Media is more complex than ever. Discover the future of cross-media measurement with Nielsen ONE.
Explore what consumers are watching, playing and listening to around the world.
What if you could easily reach a dynamic audience that is influential, educated, entrepreneurial and committed to the continued growth of society? Increasingly, that driving force is women, a rumbling economic powerhouse. In the U.S. alone, women make up just over half of the population, and they’re accountable for over $39 trillion dollars. That puts them in charge of 30% of the world’s wealth, and the number is growing.
Nielsen’s research into consumer behavior allows us to connect with women, to hear their voices and learn more about their daily media and purchasing patterns. Understanding their behavior is imperative to publishers and brands who seek to create content and craft messages that tap into women’s power to move markets.
Females of every age and ethnicity bring distinctive values and priorities to the world of consumption. Multicultural women, in particular, are conscious consumers, supporting brands and companies that give back to and do no harm to their environment, community, family, and health. In fact, 58% of African-American women agree that they are willing to pay more for a product that is environmentally safe, and 62% of Hispanic women agree that they buy based on quality, not price. Eighty-six percent of Asian-American women agree that they are always looking for new ways to live a healthier life.
Brands and organizations looking to reach these conscious consumers have more options than ever before. Women are prodigious consumers of video, internet and radio, and they’re increasingly engaged with media and technology. According to Nielsen’s Q2 2017 Total Audience Report, generally, American adults consume almost 76 hours of content per week across all screens and devices. The majority of time is still devoted to traditional live TV, but current trends project consumers are spending more and more time with digital devices, especially women. Radio also has high consumption among women, as they spend almost two hours a day listening. In the second quarter of 2017, women over the age of 18 in the U.S. were spending over 11 hours a day consuming media across devices—from their TV to their smartphone.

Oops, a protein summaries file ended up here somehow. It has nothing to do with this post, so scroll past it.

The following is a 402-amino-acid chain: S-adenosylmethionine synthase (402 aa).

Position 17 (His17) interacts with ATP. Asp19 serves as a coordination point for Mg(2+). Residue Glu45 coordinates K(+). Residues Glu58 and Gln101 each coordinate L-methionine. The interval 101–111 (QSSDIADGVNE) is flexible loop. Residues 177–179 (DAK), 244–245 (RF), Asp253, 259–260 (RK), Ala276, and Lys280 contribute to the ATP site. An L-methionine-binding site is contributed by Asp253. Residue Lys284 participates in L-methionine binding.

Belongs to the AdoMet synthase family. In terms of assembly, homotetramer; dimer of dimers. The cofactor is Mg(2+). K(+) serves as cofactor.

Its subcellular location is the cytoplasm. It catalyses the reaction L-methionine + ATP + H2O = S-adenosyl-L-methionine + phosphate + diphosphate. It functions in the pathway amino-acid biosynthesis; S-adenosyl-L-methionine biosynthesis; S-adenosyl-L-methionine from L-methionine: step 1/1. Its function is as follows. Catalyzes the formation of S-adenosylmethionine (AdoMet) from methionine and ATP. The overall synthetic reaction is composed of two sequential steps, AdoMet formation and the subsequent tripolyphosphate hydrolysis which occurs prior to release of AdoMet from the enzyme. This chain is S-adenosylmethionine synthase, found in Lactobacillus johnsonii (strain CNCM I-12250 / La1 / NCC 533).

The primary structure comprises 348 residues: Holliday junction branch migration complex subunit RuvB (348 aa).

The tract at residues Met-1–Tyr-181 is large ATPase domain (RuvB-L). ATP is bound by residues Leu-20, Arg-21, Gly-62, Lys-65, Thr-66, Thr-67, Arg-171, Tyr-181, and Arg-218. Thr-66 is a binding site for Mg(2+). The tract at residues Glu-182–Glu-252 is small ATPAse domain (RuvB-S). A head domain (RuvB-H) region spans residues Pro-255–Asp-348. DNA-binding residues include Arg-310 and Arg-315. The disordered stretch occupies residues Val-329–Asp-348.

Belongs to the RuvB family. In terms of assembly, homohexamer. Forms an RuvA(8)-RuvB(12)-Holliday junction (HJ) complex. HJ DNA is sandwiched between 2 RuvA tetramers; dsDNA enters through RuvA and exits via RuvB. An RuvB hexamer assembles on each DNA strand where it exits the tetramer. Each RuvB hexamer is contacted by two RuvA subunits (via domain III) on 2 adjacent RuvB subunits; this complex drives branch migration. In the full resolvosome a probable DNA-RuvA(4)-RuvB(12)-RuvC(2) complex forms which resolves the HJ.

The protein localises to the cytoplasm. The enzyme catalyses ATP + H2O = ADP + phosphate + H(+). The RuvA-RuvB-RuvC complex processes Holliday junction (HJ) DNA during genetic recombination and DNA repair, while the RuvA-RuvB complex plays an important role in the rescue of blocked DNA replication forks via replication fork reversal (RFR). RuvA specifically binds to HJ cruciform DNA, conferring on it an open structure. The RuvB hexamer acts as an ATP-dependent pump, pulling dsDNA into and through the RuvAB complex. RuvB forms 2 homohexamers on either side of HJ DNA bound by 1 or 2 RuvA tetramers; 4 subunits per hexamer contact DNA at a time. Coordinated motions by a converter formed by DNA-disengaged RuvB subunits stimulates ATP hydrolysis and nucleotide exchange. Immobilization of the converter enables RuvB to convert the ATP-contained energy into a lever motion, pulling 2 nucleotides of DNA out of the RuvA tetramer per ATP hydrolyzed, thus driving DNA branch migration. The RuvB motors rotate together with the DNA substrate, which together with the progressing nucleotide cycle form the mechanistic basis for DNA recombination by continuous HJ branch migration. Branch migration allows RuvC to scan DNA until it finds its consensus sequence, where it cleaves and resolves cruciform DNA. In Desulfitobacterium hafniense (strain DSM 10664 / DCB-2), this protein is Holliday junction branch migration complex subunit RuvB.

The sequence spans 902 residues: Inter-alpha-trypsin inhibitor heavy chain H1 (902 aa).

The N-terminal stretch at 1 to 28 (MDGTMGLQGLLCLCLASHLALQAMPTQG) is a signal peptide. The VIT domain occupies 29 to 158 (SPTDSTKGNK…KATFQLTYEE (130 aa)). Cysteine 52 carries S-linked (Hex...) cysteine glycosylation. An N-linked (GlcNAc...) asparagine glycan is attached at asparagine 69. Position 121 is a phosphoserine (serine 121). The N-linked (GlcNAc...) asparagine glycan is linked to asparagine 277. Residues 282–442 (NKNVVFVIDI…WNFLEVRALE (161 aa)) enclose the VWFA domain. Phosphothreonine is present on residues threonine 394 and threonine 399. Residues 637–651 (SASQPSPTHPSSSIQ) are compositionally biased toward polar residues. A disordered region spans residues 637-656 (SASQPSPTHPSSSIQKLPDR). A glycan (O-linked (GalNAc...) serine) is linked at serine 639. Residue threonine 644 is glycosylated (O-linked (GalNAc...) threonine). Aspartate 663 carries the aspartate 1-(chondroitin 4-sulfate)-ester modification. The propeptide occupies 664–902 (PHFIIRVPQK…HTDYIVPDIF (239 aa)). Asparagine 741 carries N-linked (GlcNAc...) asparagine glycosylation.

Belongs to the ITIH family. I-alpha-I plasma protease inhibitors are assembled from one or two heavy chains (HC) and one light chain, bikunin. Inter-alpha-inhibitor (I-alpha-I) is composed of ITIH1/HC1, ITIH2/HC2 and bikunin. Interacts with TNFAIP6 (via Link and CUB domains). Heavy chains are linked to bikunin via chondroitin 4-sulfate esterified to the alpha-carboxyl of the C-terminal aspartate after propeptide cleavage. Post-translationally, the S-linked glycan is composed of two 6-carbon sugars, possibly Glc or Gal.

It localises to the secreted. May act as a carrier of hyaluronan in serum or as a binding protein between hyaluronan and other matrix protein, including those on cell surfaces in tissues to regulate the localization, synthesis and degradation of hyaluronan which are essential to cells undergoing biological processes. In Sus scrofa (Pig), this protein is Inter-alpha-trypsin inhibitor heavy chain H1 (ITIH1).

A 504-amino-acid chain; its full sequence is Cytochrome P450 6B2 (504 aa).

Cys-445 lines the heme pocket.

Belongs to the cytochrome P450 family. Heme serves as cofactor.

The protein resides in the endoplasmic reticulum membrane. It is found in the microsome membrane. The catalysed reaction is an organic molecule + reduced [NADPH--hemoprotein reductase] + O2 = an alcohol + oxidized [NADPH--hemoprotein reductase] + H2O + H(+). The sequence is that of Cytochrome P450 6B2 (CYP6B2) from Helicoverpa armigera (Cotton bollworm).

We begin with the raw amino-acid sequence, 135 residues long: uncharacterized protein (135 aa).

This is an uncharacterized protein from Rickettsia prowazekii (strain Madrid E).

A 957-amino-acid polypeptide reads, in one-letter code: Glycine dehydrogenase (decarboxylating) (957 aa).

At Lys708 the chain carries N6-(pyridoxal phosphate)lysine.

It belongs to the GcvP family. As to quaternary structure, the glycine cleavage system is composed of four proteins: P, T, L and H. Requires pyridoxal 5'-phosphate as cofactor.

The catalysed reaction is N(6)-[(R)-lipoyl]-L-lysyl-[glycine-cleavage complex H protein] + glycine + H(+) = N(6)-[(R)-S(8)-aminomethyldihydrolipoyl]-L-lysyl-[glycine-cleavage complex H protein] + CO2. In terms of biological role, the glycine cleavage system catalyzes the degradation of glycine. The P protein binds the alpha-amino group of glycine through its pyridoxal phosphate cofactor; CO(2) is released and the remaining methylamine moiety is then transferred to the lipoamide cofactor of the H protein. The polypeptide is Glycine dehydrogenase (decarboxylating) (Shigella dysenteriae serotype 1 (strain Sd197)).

Among women over 18, traditional live TV remains the largest component of their media consumption, with an average of 4 hours a day spent watching this medium. From 2015 to present, this demographic has consistently spent an average of around 30-plus minutes per day with time-shifted TV.
The drivers behind how women invest in their time and attention have more to do with their life stage and experience. The best example is mothers in the U.S. and their news consumption on a daily basis. Marketers have long recognized moms as a powerful segment, and new products and campaigns are constantly being developed with moms in mind.
So, what’s the best time to reach moms via local news?
Well, it all depends on whether they’re working or stay-at-home moms. Since they have different schedules and lifestyles, their local news consumption differs based on where they are during the day.
According to Nielsen’s Local Watch Report, working mothers make up the majority of morning news (58%) and late night news (52%) viewing, as they’re mostly working during the daytime. Meanwhile, stay-at-home moms over index on catching up with the news at midday (61%) and early evening (57%) and spend much less time tuning into local news in the morning. These moms don’t interact with media in the same way, giving marketers and advertisers a great opportunity to reach them within the diversity of their schedules and lifestyles.
Women play an active role within the digital and traditional media space. As the media landscape changes, they’re also adapting to the new media landscape by using new forms of technologies for everyday purchasing. These habits highlight the need for marketers to know how and where to reach them.
Insights in this article were derived from Boston Consulting Group, 2016, and Nielsen data sets:
 Boston Consulting Group, 2016 Boston Consulting Group, 2016 Nielsen Scarborough USA+ 2017 R2, GfK/MRI Attitudinal Insights
In an ever-changing world, we’re here to help you stay ahead of what’s to come with the tools to measure, connect with, and engage your audiences.